Improving Health Care Career Pipeline Programs for Underrepresented Students:Program Design that Makes a Difference
Background: Health care career pipeline training programs are one solution to increasing the number of minority and underrepresented health care providers. The Chicago Cancer Health Equity Collaborative (ChicagoCHEC) Research Fellows Program, a tri-institutional effort between the University of Illinois at Chicago (UIC), Northeastern Illinois University (NEIU), and Northwestern University (NU), provides a holistic, 8-week summer research fellowship that facilitates self-reflection, professional development, and exposes and guides the novice undergraduate and postbaccalaureate student toward a health care career inclusive of research and scientific discovery.
Objectives: The number of underrepresented students achieving health care careers is minimal. We outline curriculum development, innovation, lessons learned, and selected outcomes from the first three cohorts of the ChicagoCHEC Research Fellows program.
Methods: A tri-institutional, collaborative curricular team was formed consisting of research faculty and staff at NEIU, UIC and NU. Once accepted, fellows experience a cohort model curriculum with particular emphasis to mindful inclusion of nontraditional students. The ChicagoCHEC Research Fellows Program uses evidence-based mentorship models, group reflection, and extensive program evaluation to continuously improve its program model.
Conclusions: The 48 fellow alumni from the first 3 years reported high satisfaction with the program and will continued to be tracked for academic success. The ChicagoCHEC Research Fellows program will continue to provide academic and professional tools, sponsorship, and mentorship opportunities to underrepresented students as they progress toward health care careers. A program such as the ChicagoCHEC Fellows Program can serve as a useful model for increasing the number of minority researchers in health care careers.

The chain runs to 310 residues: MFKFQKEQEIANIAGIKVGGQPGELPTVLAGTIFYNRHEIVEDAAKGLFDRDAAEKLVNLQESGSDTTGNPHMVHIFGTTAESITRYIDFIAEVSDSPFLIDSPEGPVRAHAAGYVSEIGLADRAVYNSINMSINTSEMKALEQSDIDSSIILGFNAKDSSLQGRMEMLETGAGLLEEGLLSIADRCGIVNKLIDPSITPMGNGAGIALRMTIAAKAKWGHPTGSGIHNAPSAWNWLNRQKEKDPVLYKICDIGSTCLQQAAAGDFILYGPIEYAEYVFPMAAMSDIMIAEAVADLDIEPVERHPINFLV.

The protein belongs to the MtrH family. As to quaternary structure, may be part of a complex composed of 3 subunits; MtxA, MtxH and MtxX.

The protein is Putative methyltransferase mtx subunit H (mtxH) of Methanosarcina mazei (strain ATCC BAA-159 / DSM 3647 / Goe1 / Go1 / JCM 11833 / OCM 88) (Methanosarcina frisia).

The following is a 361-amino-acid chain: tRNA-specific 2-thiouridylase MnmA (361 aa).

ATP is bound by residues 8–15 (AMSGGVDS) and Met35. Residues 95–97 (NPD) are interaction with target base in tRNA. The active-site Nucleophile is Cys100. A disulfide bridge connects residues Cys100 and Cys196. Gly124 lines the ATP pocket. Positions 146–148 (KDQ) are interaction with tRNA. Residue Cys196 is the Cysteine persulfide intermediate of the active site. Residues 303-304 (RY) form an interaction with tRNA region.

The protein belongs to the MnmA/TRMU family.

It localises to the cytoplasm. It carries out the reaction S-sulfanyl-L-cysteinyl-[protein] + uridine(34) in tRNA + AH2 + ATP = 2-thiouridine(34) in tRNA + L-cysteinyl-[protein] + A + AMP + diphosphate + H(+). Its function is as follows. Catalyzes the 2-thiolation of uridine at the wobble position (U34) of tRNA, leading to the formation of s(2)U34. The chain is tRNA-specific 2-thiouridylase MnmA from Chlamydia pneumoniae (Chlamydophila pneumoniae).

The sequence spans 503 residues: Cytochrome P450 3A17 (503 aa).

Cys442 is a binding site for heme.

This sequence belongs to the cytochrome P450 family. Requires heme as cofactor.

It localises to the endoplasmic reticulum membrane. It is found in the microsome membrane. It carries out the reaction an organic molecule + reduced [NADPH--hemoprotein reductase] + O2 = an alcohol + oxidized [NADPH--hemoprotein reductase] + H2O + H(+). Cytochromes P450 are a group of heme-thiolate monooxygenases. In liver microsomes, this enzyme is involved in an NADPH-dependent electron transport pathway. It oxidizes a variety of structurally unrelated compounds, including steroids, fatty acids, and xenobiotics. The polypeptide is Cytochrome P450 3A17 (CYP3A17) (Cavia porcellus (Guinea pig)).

Pipeline program, health equity, partnership, health care career, underrepresented students
The Excellence Gap is defined as the "differences between subgroups of students performing at the highest level of achievement."1 Inequity in education is pervasive across all academic levels as it pertains to the underrepresented minority student. The foundation for career pipeline inequity begins at the elementary school level. For example, public schools have been cited as overlooking and underestimating African American and Hispanic students in terms of their ability to demonstrate rigor, with African American third graders one-half as likely as White students to be included in gifted programs.2,3 Such low representation then fuels additional disparities in educational achievement at the middle and high school levels, and further exacerbates high rates of attrition for minority students in the postsecondary, graduate, and postgraduate studies. In a 2018 report released by the National Science Foundation, African Americans earned only 6.6% of all doctoral degrees, approximately one-half of their proportion of the U.S. population.4